For more than 50 years American states and others have utilized the group home concept of residential living and care to house and provide services to the mentally ill and the developmentally disabled. Today more and more are also serving the elderly. Tens of thousands of these homes have also served the indigent with very limited resources and these providers are to be commended for doing so much with so little. It is indeed a labor of love.
Many of these homes have contracted with community mental health agencies and other organizations and in some instances have been paid up to $300.00 per night for residential services. This daily per diem has decreased in recent years especially as we focus less on what we once called the one on one residents – but for over a decade many still received an average of $80.00 to $140.00 per night. On the low-end for a 6-bed home that creates a monthly gross income of just under $15,000.00 and on the high-end in more recent years a monthly gross of $25,460.00.
Still on either end of the financial spectrum, there is more than enough revenue for a weekly or maybe even a twice weekly outing away from the licensed home. It could be a simple walk through a local art museum or science center along with a quick lunch trip to a smorgasbord. For some perhaps a movie, mall visit or depending upon the interests and behavioral history of the population, even a weekend at a local waterpark type resort, (i.e. www.kalahariresorts.com, www.greatwolflodge.com, etc.) A trip to the park with staff for one on one board games, etc. can even be stimulating activities outside of the home.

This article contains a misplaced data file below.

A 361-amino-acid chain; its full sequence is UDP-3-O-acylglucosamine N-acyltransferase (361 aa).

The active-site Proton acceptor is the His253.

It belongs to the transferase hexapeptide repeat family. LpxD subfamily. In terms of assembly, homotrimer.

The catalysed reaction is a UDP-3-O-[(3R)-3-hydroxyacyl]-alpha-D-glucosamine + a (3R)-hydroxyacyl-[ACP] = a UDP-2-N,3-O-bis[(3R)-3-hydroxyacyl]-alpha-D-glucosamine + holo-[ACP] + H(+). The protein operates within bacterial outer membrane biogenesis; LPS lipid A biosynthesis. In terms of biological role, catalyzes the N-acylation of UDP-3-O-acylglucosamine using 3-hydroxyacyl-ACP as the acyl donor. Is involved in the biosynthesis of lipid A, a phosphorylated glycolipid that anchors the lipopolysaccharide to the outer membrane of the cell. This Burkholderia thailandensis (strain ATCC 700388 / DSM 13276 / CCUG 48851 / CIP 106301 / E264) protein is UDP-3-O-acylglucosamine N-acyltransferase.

Yet an amazing number of homes, advertising that regular activities are a part of their service offerings are never taking residents anywhere. Some even dishonestly advertise that they provide regular activities when in fact they do not! They just want to collect the money and run.
When an activity routine is a part of what is assured when contracts to provide care are entered with community mental health agencies, their inspections will question such a schedule and should ask to see validation of a regular outings routine. However, these agencies must be quick to snatch contracts from homes that are not investing in regular, meaningful activity outside of the home. When such language requiring a solid routine is in the contracts this is surely a basis to terminate the contract at once. Community mental health agencies should do so without fail.
A provider of care who demonstrates a minimal focus on those being served must be forced out of the business. Some residents complain, others may fear change due to their limitations while some may be intimidated by the provider and avoid complaint but all the while are suffering inside. The greedy provider may not even care.
Even a trip to a day services program aimed at this population could be helpful. Some group living providers will not even recommend such attendance although mental health caseworkers should insist upon it. Some substandard providers fear that residents will mingle with others who have better living conditions and as a result manipulate their way into a better managed home. Providers who are creating and managing a quality environment for their residents have no such worries.
Even if your population is too fragile for certain activities, providers should feel obligated to find what really works.
The community should be concerned. Let’s move as far away as possible from homes that refuse to focus on meaningful outside activity which could stifle the mental health and psychological comfort of those being served. At the same time let’s praise and support those providers who look beyond their own greed and keep residents engaged.
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